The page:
According to catering organisation TUCO, “brunch is becoming a staple for many in the UK” particularly when it comes to bottomless brunches (serving unlimited alcohol). Similarly, the report suggested that there is a growing trend of all-day dining with 16% of millennials admitting to eating breakfast as an ‘afternoon snack' and 63% expressing an interest in trying ‘monster' or ‘mini' breakfast sandwiches.
Originally a US trend, brunches and bottomless brunches are taking off in the UK (so much so that The Priory issued a risk warning of alcoholism last year) with restaurants, pop-ups, and cafes popping up across the country with a focus on brunches or, as in the case of London's Duck & Waffle, ‘brinner'.
In 2017, industry insiders predict UK consumers will demand ‘bigger, better brunches' which presents an opportunity for budding food entrepreneurs. While London's brunch market is becoming highly competitive, you could find success by drawing inspiration from some of the top brunch outlets in the capital to launch a brunch business in another city. Companies already achieving success in the sector include Jones and Sons, The Breakfast Club, the Jackson & Rye chain, as well as STK and Bunga Bunga; offering more luxurious and high-tempo brunch parties.
Become a direct seller
While we're all familiar with direct sales home parties of products like tupperware and lingerie, the direct selling industry is evolving and diversifying; there has been a 28% increase in male direct sellers over the last year and a surge in young entrepreneurs taking up opportunities in the sector. A report by direct selling organisation Global Direct Selling found that network marketing schemes rose by 10% in the UK in 2015 with estimates that the industry will deliver more than £3bn revenue to the UK this year. This growth forecast offers good prospects for those looking to become their own boss this year.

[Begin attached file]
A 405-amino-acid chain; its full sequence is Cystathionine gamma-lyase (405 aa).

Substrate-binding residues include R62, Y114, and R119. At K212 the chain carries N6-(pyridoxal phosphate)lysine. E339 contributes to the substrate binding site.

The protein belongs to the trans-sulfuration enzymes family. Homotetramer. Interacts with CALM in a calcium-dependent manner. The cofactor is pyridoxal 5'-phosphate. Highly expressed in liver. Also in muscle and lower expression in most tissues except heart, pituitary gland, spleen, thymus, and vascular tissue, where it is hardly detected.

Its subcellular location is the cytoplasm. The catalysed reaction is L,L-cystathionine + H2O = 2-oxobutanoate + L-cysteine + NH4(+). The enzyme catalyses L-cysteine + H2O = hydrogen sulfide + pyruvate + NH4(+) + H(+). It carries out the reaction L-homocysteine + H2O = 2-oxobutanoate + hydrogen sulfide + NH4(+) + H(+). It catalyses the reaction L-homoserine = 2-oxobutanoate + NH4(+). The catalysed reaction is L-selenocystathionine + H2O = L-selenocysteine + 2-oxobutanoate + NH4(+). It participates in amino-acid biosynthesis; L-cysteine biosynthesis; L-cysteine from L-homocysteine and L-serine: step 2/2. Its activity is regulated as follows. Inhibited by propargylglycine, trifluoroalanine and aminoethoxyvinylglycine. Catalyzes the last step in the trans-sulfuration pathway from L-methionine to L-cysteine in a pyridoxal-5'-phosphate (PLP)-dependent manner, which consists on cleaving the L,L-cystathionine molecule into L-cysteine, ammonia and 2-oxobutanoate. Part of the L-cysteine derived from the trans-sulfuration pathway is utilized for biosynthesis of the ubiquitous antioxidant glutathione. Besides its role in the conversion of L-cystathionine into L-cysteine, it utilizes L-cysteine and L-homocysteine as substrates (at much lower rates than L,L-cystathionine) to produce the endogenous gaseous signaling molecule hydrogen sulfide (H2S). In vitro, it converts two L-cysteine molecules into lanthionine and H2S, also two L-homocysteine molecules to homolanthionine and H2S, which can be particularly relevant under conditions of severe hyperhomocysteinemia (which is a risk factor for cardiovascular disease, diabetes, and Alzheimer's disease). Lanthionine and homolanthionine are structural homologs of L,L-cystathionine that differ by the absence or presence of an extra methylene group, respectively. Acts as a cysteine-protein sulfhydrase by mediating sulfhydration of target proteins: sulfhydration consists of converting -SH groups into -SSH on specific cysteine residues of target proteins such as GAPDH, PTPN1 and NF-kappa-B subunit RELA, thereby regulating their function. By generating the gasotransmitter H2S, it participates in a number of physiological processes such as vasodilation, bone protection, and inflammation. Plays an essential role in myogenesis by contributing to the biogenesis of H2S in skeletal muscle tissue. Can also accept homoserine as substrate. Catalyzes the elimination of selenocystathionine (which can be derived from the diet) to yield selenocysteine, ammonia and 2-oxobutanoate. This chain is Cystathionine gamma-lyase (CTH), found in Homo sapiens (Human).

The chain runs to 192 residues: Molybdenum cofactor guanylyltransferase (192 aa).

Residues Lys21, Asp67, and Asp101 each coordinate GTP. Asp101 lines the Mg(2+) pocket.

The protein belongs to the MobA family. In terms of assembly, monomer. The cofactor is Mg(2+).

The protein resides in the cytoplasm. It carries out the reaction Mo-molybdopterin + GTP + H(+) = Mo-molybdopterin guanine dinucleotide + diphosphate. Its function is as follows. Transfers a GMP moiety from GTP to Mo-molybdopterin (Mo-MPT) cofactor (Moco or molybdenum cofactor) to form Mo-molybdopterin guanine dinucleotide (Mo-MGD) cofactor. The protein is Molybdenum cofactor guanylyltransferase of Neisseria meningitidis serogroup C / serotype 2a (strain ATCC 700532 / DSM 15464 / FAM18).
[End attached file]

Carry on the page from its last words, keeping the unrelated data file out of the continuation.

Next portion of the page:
From the recent growth of direct selling brands such as Forever Living, herbalife, and Juice Plus, to more established players like Avon and The Body Shop, there are a number of direct selling opportunities on offer currently across beauty, food and drink, cleaning, health, home accessories and more.
Lynda Mills, director general of the DSA, has said: “Direct selling is becoming more mainstream and offering a whole range of people a real alternative to traditional employment.”
Start a Sri Lankan street food business
Street food has exploded in the UK and, while we've seen pizza, goat and Peruvian food all become fast-favourites among street food lovers, 2017 is expected to be the year of Sri Lankan street food and, of course, Japanese food.
Already we've seen the take-off of London street food start-up Kothu Kothu – the brainchild of Wonderush/Hownow founder Nelson Sivalingum – which, as the business name suggests, specialises in kothu. This dish; finely chopped roti flatbread cooked on a hot skillet with vegetables, spices, eggs and meats of your choice, is one of Sri Lanka's most popular cuisines and Brits are now beginning to get a taste for it. While Sivalingum's Kothu Kothu Camden stall launched back in 2014, the business has gained momentum in the last 12 months; opening up an additional stall at Croydon and garnering press attention with appearances on Radio 1 and in national publications.
While Kothu Kothu is making in-roads, there are a number of other opportunities for Sri Lankan street eats. You could launch a gourmet seafood stand specialising in Kool seafood (a broth of crab, fish, prawns and cuttlefish), hoppers – the aptly-named Hoppers has been achieving a lot of success – or you could even create a curry stand dedicated to Sri Lankan curries.